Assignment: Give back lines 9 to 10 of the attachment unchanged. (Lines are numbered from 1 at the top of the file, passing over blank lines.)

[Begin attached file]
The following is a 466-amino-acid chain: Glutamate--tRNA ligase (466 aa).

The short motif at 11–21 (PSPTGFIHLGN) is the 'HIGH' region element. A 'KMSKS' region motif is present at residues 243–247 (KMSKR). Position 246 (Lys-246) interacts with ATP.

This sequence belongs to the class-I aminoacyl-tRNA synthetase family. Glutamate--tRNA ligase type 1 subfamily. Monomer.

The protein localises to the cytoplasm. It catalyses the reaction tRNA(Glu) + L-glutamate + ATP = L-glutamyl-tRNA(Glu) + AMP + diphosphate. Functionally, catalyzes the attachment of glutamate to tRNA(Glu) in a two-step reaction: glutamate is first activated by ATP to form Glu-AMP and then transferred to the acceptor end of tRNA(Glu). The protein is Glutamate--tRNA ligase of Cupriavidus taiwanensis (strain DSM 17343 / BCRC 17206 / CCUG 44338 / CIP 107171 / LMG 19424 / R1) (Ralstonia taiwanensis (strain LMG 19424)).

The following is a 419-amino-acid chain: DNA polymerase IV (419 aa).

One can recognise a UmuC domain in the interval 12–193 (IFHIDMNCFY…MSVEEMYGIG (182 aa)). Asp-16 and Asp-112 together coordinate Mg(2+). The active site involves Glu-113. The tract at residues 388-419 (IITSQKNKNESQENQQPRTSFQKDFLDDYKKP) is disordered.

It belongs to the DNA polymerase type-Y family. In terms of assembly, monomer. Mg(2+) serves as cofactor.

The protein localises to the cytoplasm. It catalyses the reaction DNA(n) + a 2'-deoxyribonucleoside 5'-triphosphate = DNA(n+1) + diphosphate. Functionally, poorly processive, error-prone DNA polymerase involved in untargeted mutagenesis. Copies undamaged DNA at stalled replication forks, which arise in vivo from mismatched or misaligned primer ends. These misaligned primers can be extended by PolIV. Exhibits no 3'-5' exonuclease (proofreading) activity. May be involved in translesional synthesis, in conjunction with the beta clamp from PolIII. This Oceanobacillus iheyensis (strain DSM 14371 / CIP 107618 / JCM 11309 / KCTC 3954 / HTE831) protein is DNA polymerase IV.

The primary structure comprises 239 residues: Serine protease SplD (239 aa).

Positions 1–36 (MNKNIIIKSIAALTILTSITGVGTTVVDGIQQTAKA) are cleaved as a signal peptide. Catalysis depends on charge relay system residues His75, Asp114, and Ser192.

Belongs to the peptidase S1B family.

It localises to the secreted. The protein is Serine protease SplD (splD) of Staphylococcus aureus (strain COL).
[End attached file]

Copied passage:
The primary structure comprises 239 residues: Serine protease SplD (239 aa).

Positions 1–36 (MNKNIIIKSIAALTILTSITGVGTTVVDGIQQTAKA) are cleaved as a signal peptide. Catalysis depends on charge relay system residues His75, Asp114, and Ser192.